Drought and high food prices in 2012 threatened the food security of more than 18 million people in the Sahel region of Africa, which includes parts of Chad, Niger, Mali, Mauritania, Burkina Faso, Senegal, Gambia, Cameroon, and northern Nigeria.
The Sahel is prone to drought, and is becoming increasingly so with climate change. Consequently the people in this region are experiencing more frequent bouts of food insecurity and malnutrition.
Fortunately, organizations such as the World Food Program (WFP) and Care are joining forces to create all-women-managed cereal banks in villages throughout the Sahel that not only help protect against seasonal famine, but also empower women as agents of food security in their communities.
Cereal banks are community-led grain distribution projects that store grain after harvests and then loan grain when food is scarce during what is known as the "lean season."
In 2009, WFP and Care established exclusively women-operated cereal banks to help ensure the availability of grain supplies year round. These community cereal banks loan grain below market price, helping protect against market speculation and enabling even the poorest women to purchase food for their families during times of scarcity. The women are expected to repay the loans, but at very low interest rates and only after they have harvested their own crops.
WFP and Care also fund educational enrichment programs that give lessons to women in arithmetic, reading, and writing, which give women the skills needed to manage the village granaries, including bookkeeping, monitoring stocks, and administering loans.
Education is of critical importance for the advancement of women in the developing world. As the Girl Effect reports, an extra year of primary school results in an increase in women’s eventual wages by 10 to 20 percent, while an extra year of secondary school increases potential wages by 15 to 25 percent.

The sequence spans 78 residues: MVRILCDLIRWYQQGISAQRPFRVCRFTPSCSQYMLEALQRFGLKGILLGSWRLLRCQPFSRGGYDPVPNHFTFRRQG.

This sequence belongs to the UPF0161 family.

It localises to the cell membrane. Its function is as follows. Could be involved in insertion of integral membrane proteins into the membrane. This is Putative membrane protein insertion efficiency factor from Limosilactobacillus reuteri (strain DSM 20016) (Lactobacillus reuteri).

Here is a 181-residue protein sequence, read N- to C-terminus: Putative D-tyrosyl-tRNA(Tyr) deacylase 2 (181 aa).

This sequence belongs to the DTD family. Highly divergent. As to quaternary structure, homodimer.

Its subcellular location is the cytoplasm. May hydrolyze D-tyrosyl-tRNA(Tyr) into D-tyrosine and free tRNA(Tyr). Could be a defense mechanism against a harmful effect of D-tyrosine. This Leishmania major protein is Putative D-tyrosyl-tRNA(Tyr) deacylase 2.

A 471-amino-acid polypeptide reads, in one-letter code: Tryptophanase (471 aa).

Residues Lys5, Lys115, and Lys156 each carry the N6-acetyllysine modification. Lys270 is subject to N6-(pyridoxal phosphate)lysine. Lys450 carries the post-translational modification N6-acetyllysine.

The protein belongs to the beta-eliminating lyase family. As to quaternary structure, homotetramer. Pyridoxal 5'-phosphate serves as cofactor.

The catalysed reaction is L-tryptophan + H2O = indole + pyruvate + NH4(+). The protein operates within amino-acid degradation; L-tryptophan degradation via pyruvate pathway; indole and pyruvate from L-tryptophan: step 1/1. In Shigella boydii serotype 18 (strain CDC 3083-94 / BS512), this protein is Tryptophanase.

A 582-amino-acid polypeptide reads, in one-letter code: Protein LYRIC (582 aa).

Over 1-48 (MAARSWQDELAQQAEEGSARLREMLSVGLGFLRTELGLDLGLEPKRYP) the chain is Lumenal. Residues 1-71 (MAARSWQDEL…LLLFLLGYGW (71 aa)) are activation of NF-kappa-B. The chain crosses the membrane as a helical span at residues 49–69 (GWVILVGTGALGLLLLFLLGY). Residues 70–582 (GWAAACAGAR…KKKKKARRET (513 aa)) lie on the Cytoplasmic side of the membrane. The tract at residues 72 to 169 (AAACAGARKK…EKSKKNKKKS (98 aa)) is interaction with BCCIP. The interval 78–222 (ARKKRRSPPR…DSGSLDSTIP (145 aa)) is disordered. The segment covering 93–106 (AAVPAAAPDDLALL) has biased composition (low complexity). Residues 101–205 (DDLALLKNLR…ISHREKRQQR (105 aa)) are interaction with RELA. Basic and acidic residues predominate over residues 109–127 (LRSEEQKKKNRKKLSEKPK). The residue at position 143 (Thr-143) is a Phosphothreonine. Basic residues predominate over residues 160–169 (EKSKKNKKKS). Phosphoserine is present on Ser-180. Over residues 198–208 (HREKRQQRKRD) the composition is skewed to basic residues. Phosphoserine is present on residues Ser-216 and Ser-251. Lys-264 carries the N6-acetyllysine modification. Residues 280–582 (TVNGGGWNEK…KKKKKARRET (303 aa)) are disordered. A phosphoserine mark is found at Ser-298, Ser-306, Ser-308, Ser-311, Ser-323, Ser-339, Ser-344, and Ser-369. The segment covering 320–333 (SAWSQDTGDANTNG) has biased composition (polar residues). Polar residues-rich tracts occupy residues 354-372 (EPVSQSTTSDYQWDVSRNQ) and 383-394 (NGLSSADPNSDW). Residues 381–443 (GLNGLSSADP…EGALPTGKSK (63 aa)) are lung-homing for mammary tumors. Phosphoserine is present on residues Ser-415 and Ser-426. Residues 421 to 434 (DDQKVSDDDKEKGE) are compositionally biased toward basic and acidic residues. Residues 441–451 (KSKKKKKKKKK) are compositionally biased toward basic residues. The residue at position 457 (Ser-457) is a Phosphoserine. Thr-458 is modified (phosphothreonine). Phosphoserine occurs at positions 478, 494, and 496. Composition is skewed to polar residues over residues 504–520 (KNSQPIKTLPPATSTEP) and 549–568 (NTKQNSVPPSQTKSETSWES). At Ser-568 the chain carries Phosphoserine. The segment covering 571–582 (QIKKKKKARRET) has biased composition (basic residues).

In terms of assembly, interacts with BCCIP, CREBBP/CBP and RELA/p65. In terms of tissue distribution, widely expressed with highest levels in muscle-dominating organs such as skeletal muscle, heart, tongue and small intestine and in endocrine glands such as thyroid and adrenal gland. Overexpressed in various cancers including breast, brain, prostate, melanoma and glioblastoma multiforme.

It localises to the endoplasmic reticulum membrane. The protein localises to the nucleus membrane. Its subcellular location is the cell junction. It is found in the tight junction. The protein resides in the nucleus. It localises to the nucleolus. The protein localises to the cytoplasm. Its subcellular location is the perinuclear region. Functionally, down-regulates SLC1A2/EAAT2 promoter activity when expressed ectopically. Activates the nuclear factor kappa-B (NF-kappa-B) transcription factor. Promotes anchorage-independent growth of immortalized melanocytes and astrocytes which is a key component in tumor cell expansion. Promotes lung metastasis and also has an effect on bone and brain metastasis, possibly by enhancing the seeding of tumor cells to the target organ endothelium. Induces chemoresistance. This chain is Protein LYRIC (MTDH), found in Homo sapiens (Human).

Given women’s traditional role as primary caregivers who invest 90 percent of their incomes into their families (as compared to the 30 to 40 percent invested by men), it makes sense to employ them as managers of community cereal banks.
“Women traditionally feed the village; we know when our children and neighbors are hungry,” says cereal bank treasurer Sakina Hassan, “Our intimate knowledge of hunger drives our management of the cereal bank.”
Cereal banks decrease communities’ dependence on unpredictable weather and provide villages with a much needed safety net during times of drought and famine. In addition to emergency food relief programs, these cereal banks helped save thousands of families throughout the region from hunger and malnutrition during the most recent food crisis in the Sahel.
These community granaries have also led to improved educational opportunities for women, empowering them to better provide for their families and their communities.
• Caitlin Aylward is a former research intern with the Worldwatch Institute’s Food and Agriculture Program.